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Armageddon






Judgement

God expressed even in The Old Testament how important right judgement is found by him. After Jethro had given advice to Moses, namely, to choose rulers around him in order to judge the people, he also specified that these rulers must be able men who fear God, men of truth hating covetousness. (Exod 18:21)

In the course of the judgement it was a basic requirement that in a given situation, in a dispute both sides should be heard. (Deut 1:16; John 7:51) Another important criterion was that the rulers should respect the persons, which meant that any kind of distinction could not be made between the poor and the rich in judgement. (Deut 1:17; 16:19, Proverbs 24:23) As well as it was an integral part that the right judgement could not be wrested.

Lev 19:15 "Ye shall do no unrighteousness in judgment: thou shalt not respect the person of the poor, nor honour the person of the mighty: [but] in righteousness shalt thou judge thy neighbour."
Proverbs 18:5 "It is not good to accept the person of the wicked, to overthrow the righteous in judgment."
Proverbs 21:3 "To do justice and judgment [is] more acceptable to the LORD than sacrifice."

The rulers could not accept either, "for a gift doth blind the eyes of the wise, and pervert the words of the righteous." (Deut 16:19)

God also symbolizes how important right judgement is for him when he ordered Aaron to bear the names of the children of Israel in the breastplate of judgement. The breastplate had to be worn by the high priest upon his heart when he went into the holy place. (Exod 28:29-30)

Unfortunately, the purity of this ministry sometimes got into a dead end. For example, when the sons of Eli even before the service (sacrifice-offering) took away their rightful part in advance. They violated the prohibition of profiteering. In their case this deteriorated to a point where the people simply hated God's ministry. (1Sam 2:15-17) In addition they committed fornication (1Sam 2:22), for which God rightly flashed with anger.

The sons of Samuel acted similarly: they accepted gift due to insatiability and wrested right judgment violating God's order relating to this. (1Sam 8:3)

Jeremiah reports (Jer 5:5) that the great men, the spiritual leaders of Jerusalem at that time turned away from the clean worship of God:

Jer 5:28 "They are waxen fat, they shine: yea, they overpass the deeds of the wicked: they judge not the cause, the cause of the fatherless, yet they prosper; and the right of the needy do they not judge."

He warns them like this:

Jer 21:12 "Execute judgment in the morning, and deliver [him that is] spoiled out of the hand of the oppressor, lest my fury go out like fire, and burn."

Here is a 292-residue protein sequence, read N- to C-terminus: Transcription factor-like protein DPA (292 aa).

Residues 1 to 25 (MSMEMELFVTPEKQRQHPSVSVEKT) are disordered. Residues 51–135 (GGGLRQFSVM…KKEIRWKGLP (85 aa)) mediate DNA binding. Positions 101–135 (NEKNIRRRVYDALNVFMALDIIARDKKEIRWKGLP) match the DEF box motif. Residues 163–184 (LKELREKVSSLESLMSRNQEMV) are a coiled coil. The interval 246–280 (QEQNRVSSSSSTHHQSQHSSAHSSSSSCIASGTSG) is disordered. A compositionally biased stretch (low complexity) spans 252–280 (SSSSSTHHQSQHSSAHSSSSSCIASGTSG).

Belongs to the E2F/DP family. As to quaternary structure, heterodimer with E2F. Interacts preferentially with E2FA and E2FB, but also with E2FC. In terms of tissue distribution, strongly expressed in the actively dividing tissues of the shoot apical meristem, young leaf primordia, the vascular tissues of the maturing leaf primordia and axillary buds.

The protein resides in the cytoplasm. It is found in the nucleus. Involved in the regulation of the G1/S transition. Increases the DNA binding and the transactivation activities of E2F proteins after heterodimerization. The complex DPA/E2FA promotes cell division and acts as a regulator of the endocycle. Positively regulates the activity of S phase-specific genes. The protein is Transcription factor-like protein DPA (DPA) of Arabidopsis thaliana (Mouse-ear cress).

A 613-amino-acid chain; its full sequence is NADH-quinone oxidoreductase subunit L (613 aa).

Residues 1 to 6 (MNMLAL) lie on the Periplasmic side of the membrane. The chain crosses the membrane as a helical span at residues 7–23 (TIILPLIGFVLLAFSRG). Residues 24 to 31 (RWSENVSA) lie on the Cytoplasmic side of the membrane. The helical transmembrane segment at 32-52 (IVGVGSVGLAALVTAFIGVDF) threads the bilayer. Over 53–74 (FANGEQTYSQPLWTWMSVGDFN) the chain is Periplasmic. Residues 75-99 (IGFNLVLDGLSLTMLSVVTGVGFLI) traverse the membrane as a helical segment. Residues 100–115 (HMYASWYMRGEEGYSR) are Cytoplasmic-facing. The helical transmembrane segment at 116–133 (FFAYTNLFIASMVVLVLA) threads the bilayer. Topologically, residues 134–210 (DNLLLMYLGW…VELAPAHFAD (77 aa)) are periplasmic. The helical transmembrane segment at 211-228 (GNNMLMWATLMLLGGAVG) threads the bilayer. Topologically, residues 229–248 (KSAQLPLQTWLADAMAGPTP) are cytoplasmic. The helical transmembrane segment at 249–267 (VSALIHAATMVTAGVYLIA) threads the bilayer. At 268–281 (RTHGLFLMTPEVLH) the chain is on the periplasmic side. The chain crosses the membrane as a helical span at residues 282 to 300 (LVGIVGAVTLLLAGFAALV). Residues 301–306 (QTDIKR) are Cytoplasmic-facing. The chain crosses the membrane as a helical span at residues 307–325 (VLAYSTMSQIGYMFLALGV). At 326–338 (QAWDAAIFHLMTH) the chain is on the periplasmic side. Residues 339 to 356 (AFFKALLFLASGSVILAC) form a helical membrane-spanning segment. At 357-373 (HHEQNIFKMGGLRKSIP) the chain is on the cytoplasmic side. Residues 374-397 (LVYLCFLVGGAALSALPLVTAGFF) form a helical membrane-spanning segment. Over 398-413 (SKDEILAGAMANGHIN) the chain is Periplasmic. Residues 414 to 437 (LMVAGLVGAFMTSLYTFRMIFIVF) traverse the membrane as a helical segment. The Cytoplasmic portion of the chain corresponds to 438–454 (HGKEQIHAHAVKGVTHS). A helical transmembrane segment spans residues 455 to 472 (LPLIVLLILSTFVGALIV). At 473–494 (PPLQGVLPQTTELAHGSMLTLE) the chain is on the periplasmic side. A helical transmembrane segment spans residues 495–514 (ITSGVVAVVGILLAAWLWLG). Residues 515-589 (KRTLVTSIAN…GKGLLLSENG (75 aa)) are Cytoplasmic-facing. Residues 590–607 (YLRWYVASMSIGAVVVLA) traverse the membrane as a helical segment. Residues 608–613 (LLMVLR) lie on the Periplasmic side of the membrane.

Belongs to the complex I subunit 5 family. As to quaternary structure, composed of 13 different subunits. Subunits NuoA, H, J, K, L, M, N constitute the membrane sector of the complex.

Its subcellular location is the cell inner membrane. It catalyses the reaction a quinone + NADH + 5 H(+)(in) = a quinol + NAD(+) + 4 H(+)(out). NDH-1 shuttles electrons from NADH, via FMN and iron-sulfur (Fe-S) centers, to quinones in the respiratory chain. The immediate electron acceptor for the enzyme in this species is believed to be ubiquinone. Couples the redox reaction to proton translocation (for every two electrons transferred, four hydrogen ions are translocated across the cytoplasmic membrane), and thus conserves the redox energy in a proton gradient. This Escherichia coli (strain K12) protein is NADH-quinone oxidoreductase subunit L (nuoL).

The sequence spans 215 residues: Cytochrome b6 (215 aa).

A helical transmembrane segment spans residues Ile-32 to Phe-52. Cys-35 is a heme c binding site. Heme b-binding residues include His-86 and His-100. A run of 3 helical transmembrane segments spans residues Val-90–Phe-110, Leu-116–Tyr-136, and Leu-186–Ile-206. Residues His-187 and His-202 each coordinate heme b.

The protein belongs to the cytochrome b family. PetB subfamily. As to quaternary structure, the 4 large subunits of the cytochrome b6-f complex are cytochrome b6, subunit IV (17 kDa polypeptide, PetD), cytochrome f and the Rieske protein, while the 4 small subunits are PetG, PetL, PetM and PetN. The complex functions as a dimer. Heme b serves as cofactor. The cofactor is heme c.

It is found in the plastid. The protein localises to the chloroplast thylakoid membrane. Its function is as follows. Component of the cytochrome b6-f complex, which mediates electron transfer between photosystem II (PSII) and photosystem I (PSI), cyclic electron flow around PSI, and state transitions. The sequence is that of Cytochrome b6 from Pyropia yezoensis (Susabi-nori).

Jer 22:3 "Execute ye judgment and righteousness, and deliver the spoiled out of the hand of the oppressor: and do no wrong, do no violence to the stranger, the fatherless, nor the widow, neither shed innocent blood in this place."

A characteristic of a just man is interpreted by Ezekiel as follows: who " hath executed true judgment between man and man" (Ezek 18:8).

The morals discussed above are confirmed by the words of Jesus in John 7:24: "Judge not according to the appearance, but judge righteous judgment."

The New Testament does not dissolve the law of judgement substantially, but it places to the hands of Jesus Christ like the first one in ruling:

John 5:22 "the Father judgeth no man, but hath committed all judgment unto the Son"
John 5:27 "hath given him (the Son) authority to execute judgment also”

And Jesus says about himself: "For judgment I am come into this world, that they which see not might see; and that they which see might be made blind." (John 9:39)

And although in connection with the judgement of our fellow men, which in my view is not the same as making right judgement between the parties, the New Testament warns us in several places to be careful, lest we fall into the trap of hypocrisy (Matt 7:21, Mark 4:24, Rom 2:1), Peter and Paul in spite of the fact that they did good in many cases, said judgement.

When a man called Simon using sorcery wanted to buy the power of the Holy Spirit with money in Samaria, Peter told him: "Thy money perish with thee, because thou hast thought that the gift of God may be purchased with money." (Acts 8:20) Then Peter called Simon to convert who seemed to repent what he had said.